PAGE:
Mahonia bealei

Mahonia bealei

Late last Winter, while in Wilmington, NC, where I spend a good part of my Winter with my partner, we were driving home from visiting friends in Carolina Beach and spotted loads of tropical plants for sale at a small nursery.  Turns out they had been used as props for filming a movie–not sure which one.  (Did you know Wilmington has the largest film studio East of Los Angeles?)  We stopped and I picked up a Bird of Paradise and a few other items.  I planted the Bird of Paradise in a large pot in front of my house here in Arlington.  It got so big (and was so inexpensive) that I decided not to bring it into the utility room for the Winter, like I do with so many of the smaller tropicals I use in pots in the Summer.  Believe it or not, it looked great until we had our first hard freeze this weekend.  Leaving it out to see how long it would last has been an interesting experiment.  Here it is today:

Notice the Sprengeri Asparagus Ferns?  They’ve withstood the freeze so far.  Here are some more of them today in windowboxes on the front of my house:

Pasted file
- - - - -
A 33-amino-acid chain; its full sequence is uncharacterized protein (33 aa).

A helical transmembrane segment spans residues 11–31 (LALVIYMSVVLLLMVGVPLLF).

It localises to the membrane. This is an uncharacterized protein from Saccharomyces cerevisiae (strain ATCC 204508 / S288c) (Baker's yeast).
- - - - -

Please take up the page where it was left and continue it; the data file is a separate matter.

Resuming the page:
Hellebores are starting up:

Helleborus foetidus, the Stinking Hellebore

Helleborus foetidus, the Stinking Hellebore

Helleborus argustifolius, the Corsican Hellebore

Helleborus argustifolius, the Corsican Hellebore

The Lenten Roses, Helleborus x orientalis, haven’t really started to push their buds yet, but I do see some activity when I look at their crowns.

Snapdragons have become good Winter annuals in the South in the last several years, as Pansies have been for years.  I have some pretty red ones in pots by my front door.  They are looking good right now, if a little wilted–from the cold or lack of water?  Not sure, so I gave them a drink this morning.

And, of course, Snowdrops, and yes, these are blooming earlier than normal, too.  My neighbor, Mr. Jimmy, has them blooming in a sunny spot in his front yard.

Thank goodness the Winter Daphne has not yet burst into bloom.  It would be a major bummer if I lost that glorious harbinger of Spring–absolutely the most heady, powerful scent in my garden.  I’ve got lots of fragrant flowers, yet this one tops them all here, in my opinion.

What’s blooming in your garden this early January of 2012?

Wishing you and yours a joyful, healthy, creative, and prosperous 2012.  I’m optimistic (like most gardeners–it runs in our DNA).  Are you?

Photos by the author.  If you copy, please link back.

Posted under Climate Change, The Winter Garden, Tropical Plants, Water in the Garden

This post was written by Jeff Minnich on January 5, 2012